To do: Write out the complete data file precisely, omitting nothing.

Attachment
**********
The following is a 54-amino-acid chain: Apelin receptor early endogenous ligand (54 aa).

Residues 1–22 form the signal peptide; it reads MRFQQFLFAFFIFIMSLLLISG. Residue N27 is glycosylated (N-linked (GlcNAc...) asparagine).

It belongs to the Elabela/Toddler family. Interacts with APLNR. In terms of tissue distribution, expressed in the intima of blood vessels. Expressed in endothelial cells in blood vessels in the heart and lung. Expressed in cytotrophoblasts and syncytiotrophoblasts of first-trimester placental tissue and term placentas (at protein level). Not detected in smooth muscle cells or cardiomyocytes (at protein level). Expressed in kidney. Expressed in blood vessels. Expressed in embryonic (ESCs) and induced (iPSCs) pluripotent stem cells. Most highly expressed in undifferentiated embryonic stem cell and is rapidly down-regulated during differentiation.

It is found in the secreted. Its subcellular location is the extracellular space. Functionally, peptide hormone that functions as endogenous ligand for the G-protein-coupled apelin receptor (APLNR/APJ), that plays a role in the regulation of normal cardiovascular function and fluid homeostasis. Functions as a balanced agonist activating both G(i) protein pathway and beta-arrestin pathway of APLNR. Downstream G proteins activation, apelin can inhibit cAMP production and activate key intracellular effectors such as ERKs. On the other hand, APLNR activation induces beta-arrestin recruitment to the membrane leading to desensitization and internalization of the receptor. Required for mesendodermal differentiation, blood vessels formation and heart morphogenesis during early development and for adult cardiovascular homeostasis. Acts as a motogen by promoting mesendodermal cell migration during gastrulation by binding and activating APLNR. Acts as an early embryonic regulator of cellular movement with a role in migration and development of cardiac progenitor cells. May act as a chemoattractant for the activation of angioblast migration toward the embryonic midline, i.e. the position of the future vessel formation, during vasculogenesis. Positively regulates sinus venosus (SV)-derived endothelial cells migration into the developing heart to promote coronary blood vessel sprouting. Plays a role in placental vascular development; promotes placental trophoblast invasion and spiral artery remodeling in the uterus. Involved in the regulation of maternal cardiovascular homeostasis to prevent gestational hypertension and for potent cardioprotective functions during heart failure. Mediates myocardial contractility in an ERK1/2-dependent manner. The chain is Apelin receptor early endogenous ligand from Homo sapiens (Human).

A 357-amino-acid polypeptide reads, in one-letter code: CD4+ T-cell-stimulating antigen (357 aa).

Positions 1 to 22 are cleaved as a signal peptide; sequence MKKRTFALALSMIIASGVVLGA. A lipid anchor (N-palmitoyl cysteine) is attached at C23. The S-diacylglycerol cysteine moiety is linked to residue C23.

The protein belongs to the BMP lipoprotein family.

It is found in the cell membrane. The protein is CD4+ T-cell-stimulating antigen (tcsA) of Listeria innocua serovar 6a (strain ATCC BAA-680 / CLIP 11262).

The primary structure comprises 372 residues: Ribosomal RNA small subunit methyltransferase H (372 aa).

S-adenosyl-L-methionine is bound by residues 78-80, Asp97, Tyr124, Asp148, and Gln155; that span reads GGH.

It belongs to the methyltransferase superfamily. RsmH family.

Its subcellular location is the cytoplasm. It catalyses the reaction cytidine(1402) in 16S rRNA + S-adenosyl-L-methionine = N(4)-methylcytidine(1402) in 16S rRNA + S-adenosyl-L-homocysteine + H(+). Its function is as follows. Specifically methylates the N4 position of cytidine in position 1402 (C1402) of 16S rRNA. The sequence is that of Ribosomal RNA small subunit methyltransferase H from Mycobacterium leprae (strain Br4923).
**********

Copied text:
The following is a 54-amino-acid chain: Apelin receptor early endogenous ligand (54 aa).

Residues 1–22 form the signal peptide; it reads MRFQQFLFAFFIFIMSLLLISG. Residue N27 is glycosylated (N-linked (GlcNAc...) asparagine).

It belongs to the Elabela/Toddler family. Interacts with APLNR. In terms of tissue distribution, expressed in the intima of blood vessels. Expressed in endothelial cells in blood vessels in the heart and lung. Expressed in cytotrophoblasts and syncytiotrophoblasts of first-trimester placental tissue and term placentas (at protein level). Not detected in smooth muscle cells or cardiomyocytes (at protein level). Expressed in kidney. Expressed in blood vessels. Expressed in embryonic (ESCs) and induced (iPSCs) pluripotent stem cells. Most highly expressed in undifferentiated embryonic stem cell and is rapidly down-regulated during differentiation.

It is found in the secreted. Its subcellular location is the extracellular space. Functionally, peptide hormone that functions as endogenous ligand for the G-protein-coupled apelin receptor (APLNR/APJ), that plays a role in the regulation of normal cardiovascular function and fluid homeostasis. Functions as a balanced agonist activating both G(i) protein pathway and beta-arrestin pathway of APLNR. Downstream G proteins activation, apelin can inhibit cAMP production and activate key intracellular effectors such as ERKs. On the other hand, APLNR activation induces beta-arrestin recruitment to the membrane leading to desensitization and internalization of the receptor. Required for mesendodermal differentiation, blood vessels formation and heart morphogenesis during early development and for adult cardiovascular homeostasis. Acts as a motogen by promoting mesendodermal cell migration during gastrulation by binding and activating APLNR. Acts as an early embryonic regulator of cellular movement with a role in migration and development of cardiac progenitor cells. May act as a chemoattractant for the activation of angioblast migration toward the embryonic midline, i.e. the position of the future vessel formation, during vasculogenesis. Positively regulates sinus venosus (SV)-derived endothelial cells migration into the developing heart to promote coronary blood vessel sprouting. Plays a role in placental vascular development; promotes placental trophoblast invasion and spiral artery remodeling in the uterus. Involved in the regulation of maternal cardiovascular homeostasis to prevent gestational hypertension and for potent cardioprotective functions during heart failure. Mediates myocardial contractility in an ERK1/2-dependent manner. The chain is Apelin receptor early endogenous ligand from Homo sapiens (Human).

A 357-amino-acid polypeptide reads, in one-letter code: CD4+ T-cell-stimulating antigen (357 aa).

Positions 1 to 22 are cleaved as a signal peptide; sequence MKKRTFALALSMIIASGVVLGA. A lipid anchor (N-palmitoyl cysteine) is attached at C23. The S-diacylglycerol cysteine moiety is linked to residue C23.

The protein belongs to the BMP lipoprotein family.

It is found in the cell membrane. The protein is CD4+ T-cell-stimulating antigen (tcsA) of Listeria innocua serovar 6a (strain ATCC BAA-680 / CLIP 11262).

The primary structure comprises 372 residues: Ribosomal RNA small subunit methyltransferase H (372 aa).

S-adenosyl-L-methionine is bound by residues 78-80, Asp97, Tyr124, Asp148, and Gln155; that span reads GGH.

It belongs to the methyltransferase superfamily. RsmH family.

Its subcellular location is the cytoplasm. It catalyses the reaction cytidine(1402) in 16S rRNA + S-adenosyl-L-methionine = N(4)-methylcytidine(1402) in 16S rRNA + S-adenosyl-L-homocysteine + H(+). Its function is as follows. Specifically methylates the N4 position of cytidine in position 1402 (C1402) of 16S rRNA. The sequence is that of Ribosomal RNA small subunit methyltransferase H from Mycobacterium leprae (strain Br4923).